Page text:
The Covid-19 pandemic has turned everyday life on its head, bringing a halt to life as we know it. In the blink of an eye, families are adapting to a temporary new normal which includes having their public-schooled children at home full-time and being saddled with the responsibility of trying to finish the school year. Since my family spent so many years homeschooling (14, to be exact) I can’t help but have thoughts about all of this.
I debated about my title, because unlike most of my posts which are directed towards homeschooling parents, this post is meant for parents who suddenly find themselves in that temporary role. There’s a difference between homeschooling and schooling-at-home. In what I consider to be true homeschooling, the parents have made the decision to take full responsibility for the education of their children. They control the curriculum, workload, and other educational choices, taking into account the unique needs of each child.
School-at-home is different, however, in that millions of families now find themselves muddling through assignments, thrust into them near the end of the school year without the benefit of building up to them and learning/reviewing alongside their children. Add to that the stress of the pandemic, the fear of potentially losing loved ones, and the very real decrease in income. Some parents may have already lost their job. Others are trying to work from home and at the same time they’re now acting as their child’s teacher. If you ask me, finishing these last few lessons should be the least of anyone’s worries. There are times in life when life itself becomes the primary lesson, and this is one of those times. If you’re able to do assigned schoolwork without it adding even more duress, then its routine may comfort some children, but it’s also possible that it will add to an already stressful situation, causing overload.
Something that homeschool parents understand is that children are learning all the time. It’s very possible that your children would learn even more if you do your own thing, which is the essence of homeschooling. If you’d like to truly homeschool during this pandemic, then here are some suggestions in how you can spend quality time as a family while your children still learn.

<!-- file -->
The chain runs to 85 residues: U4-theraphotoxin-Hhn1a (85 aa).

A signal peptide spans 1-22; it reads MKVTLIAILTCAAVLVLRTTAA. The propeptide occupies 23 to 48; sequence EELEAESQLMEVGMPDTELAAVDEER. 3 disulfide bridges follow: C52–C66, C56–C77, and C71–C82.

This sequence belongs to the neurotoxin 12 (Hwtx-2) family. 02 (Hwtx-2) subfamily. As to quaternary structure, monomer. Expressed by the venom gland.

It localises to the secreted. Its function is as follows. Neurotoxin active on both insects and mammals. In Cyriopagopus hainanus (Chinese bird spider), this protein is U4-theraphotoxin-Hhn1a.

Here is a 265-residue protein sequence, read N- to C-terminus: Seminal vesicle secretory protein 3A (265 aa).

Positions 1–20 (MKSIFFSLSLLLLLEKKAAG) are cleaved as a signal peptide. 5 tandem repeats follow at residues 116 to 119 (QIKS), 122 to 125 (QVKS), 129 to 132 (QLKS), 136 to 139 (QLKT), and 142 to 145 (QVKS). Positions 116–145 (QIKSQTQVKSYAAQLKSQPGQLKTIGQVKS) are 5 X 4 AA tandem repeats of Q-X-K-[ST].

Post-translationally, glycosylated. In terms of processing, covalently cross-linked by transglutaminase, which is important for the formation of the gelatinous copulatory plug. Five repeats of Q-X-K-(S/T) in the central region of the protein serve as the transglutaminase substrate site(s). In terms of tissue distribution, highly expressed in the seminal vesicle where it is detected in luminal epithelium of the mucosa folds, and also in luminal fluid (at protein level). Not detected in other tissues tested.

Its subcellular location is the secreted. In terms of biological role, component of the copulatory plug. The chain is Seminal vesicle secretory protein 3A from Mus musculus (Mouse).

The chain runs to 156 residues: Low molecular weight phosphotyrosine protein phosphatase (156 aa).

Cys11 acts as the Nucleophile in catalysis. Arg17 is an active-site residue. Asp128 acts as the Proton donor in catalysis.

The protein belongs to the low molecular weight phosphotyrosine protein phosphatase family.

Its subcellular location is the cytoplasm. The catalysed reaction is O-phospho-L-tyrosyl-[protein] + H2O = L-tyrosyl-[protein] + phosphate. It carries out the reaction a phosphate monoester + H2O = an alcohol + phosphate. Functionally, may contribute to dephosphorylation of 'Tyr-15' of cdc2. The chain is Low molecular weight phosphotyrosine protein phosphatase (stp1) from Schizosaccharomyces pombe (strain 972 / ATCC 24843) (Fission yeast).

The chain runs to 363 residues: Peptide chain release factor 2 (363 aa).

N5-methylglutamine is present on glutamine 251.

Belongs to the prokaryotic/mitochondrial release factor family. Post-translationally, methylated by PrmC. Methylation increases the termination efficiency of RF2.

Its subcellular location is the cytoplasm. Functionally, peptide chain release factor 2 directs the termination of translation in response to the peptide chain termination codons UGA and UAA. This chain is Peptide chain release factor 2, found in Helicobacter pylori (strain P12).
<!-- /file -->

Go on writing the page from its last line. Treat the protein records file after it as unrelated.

Games – Many games are educational as well as fun. Think Scrabble for spelling, Yahtzee for math, etc. You can find games that teach history, geography, vocabulary, and more. Additionally, they teach reading and sequencing skills, cooperation, and good sportsmanship. Chances are that your family’s favorite games teach a lot, but this might be a good time to try some new ones. You can have fun together as a family, laugh and release stress. The educational benefits can be your little secret.
Reading – Adults are scared and our children are scared, too. Cuddle up on the couch together and escape with a good book. While you read aloud, they are improving their listening skills and learn about grammar and pronunciation. Stop often and ask questions to make sure they understand, spend time explaining new vocabulary words or difficult concepts.
Writing – Your children are living through a historic event. Have them keep a journal and write in it each day. They’ll be practicing their writing, and it’s therapeutic to get their feelings out onto paper. Their notes may end up being a prized possession, and even contribute to a future book, blog, song, or movie.
Art – Art is also therapeutic. Get out the art supplies and let kids express themselves. They could make cards to send to family and friends. If they’re musical or enjoy acting, maybe they could indulge those passions right now. They could even share it through the internet.